InAs and GaAs Hall Sensors

InAs and GaAs Hall Sensors

InAs and GaAs Hall Sensor Features

  • Multiple packages available
  • Options for high stability or sensitivity
  • Compatible with Lake Shore 400 Series gaussmeters

Attaching discrete hall sensors to Lake Shore gaussmeters

Lake Shore provides cable assemblies containing the necessary electronic memory (EEPROM) to interface a InAs Hall sensor to a gaussmeter. This allows users to assemble a Hall sensor into a difficult to access area prior to gaussmeter attachment. The figure below shows the general cable configuration. While convenient, this method provides less than optimum performance. Because of the intricacies involved with proper calibration, the user is responsible for the measurement accuracy. A probe fully calibrated by Lake Shore is always suggested.

Hall sensor cord dimensions

Certain Hall sensor sensitivity constraints are applicable:
—Sensitivities between 5.5 and 10.5 mV/kG at 100 mA control current.
—Sensitivities between 0.55 and 1.05 mV/kG at 100 mA control current.

For Model 475, 455, and 425 gaussmeters

1.8 m (6 ft) and 6.1 m (20 ft) cables are available.

Models 475, 455, and 425 offer the convenience of front panel programming. No external computer is required. The Hall sensor serial number and single-point sensitivity are directly entered using the keypad.

For legacy Model 460, 450, and 421 gaussmeters

Connection of discrete Hall sensors to these instruments is no longer supported. Contact Service for ongoing support of these instruments.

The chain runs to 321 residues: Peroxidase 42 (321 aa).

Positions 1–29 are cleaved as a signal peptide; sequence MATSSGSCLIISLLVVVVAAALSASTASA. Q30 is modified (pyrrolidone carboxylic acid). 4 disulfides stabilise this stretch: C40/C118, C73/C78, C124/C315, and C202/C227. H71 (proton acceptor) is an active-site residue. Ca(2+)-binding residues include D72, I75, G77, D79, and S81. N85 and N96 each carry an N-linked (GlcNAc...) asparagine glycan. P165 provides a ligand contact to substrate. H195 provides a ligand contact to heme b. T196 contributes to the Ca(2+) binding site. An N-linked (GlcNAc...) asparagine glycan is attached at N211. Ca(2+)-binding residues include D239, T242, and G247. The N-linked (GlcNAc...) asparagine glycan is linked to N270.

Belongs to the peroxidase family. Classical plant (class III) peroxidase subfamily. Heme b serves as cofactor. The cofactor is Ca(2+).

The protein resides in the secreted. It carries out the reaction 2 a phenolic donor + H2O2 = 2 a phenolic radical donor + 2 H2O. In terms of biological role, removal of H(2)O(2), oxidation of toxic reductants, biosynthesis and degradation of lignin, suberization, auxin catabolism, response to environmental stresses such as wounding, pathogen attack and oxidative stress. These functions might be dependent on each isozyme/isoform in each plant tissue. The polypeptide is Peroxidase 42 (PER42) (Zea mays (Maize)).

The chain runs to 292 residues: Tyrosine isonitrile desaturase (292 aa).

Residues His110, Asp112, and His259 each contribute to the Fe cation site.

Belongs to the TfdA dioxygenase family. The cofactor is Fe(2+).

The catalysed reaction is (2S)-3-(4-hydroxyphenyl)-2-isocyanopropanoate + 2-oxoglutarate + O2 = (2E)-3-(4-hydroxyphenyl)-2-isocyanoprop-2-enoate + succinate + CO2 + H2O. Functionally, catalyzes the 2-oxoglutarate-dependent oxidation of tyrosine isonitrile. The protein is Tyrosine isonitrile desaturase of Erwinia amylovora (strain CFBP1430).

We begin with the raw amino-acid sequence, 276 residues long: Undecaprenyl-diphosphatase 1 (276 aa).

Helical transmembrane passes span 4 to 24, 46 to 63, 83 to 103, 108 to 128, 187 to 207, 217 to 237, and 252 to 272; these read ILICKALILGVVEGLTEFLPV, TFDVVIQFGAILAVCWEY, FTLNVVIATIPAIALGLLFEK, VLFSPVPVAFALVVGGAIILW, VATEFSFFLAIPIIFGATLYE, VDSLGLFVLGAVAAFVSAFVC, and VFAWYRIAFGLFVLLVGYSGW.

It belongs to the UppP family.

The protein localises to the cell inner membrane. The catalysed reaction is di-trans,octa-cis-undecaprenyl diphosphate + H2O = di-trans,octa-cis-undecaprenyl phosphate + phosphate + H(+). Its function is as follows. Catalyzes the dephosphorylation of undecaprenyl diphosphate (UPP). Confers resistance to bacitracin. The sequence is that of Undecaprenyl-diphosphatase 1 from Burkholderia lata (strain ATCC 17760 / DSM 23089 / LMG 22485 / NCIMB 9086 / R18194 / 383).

Looking for Hall probes?

Transverse devices are generally thin and rectangular in shape. They are applied successfully in magnetic circuit gaps, surface measurements, and general open field measurements.

A transverse Hall sensor

Axial sensors are mostly cylindrical in shape. Their applications include ring magnet center bore measurements, solenoids, surface field detection, and general field sensing. See the individual Hall sensor illustrations for physical dimensions.

An axial Hall sensor

Using a Hall sensor

A Hall sensor is a 4-lead device. The control current (IC) leads are normally attached to a current source such as the Lake Shore Model 121. The Model 121 provides several fixed current values compatible with various Hall sensors.

Hall sensor diagram


Click to enlarge

Caution: Do not exceed the maximum continuous control current given in the specifications.

The Hall voltage leads may be connected directly to a readout instrument, such as a high impedance voltmeter, or can be attached to electronic circuitry for amplification or conditioning. Device signal levels will be in the range of microvolts to hundreds of millivolts.

The Hall sensor input is not isolated from its output. In fact, impedance levels on the order of the input resistance are all that generally exist between the two ports. To prevent erroneous current paths, which can cause large error voltages, the current supply must be isolated from the output display or the down stream electronics.


a typical Hall effect measurement scheme
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